Psychiatric diseases are accepted, fundamentally, as a pathology different from common medical disorders. Probably this perspective is born of the classic division between body and mind. Despite millennia of debate, not a single piece of information has been able to explain the physiological substratum of the human brain capable of originating the mind (Agarwal, Port, Bazzocchi and Renshaw, 2010).
In recent decades, the rapid growth of the use of magnetic resonance imaging (MRI) in the investigation of psychiatric diseases has aroused the interest of many psychiatrists to link the signs and symptoms of psychiatric diseases to specific structural areas of the brain or to alterations. functional (Lui, Zhou, Sweeney and Gong, 2016).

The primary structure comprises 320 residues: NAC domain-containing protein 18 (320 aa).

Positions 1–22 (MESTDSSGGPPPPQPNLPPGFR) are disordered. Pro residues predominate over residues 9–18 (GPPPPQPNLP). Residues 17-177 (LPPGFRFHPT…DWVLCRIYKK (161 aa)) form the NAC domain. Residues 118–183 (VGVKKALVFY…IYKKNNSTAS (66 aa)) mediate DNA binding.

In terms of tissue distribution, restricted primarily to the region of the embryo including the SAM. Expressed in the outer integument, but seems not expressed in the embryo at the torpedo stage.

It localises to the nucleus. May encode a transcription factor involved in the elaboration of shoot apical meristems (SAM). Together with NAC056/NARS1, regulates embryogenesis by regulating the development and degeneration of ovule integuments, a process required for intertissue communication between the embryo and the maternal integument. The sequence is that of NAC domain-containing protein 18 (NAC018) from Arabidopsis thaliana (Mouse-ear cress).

Considering that this supposes the existence of abnormal biochemical and functional structures, that underlie psychiatric illness, and assuming that these abnormalities exist, it leads to think that the MRI is capable of detecting them. Psychoradiology is a term that describes a growing interest in relating psychiatry and radiology. In clinical practice, psycho-radiology proposes the approach
radiological in the management of major psychiatric diseases, and includes diagnosis, treatment planning, and patient monitoring (Lui, et al., 2016).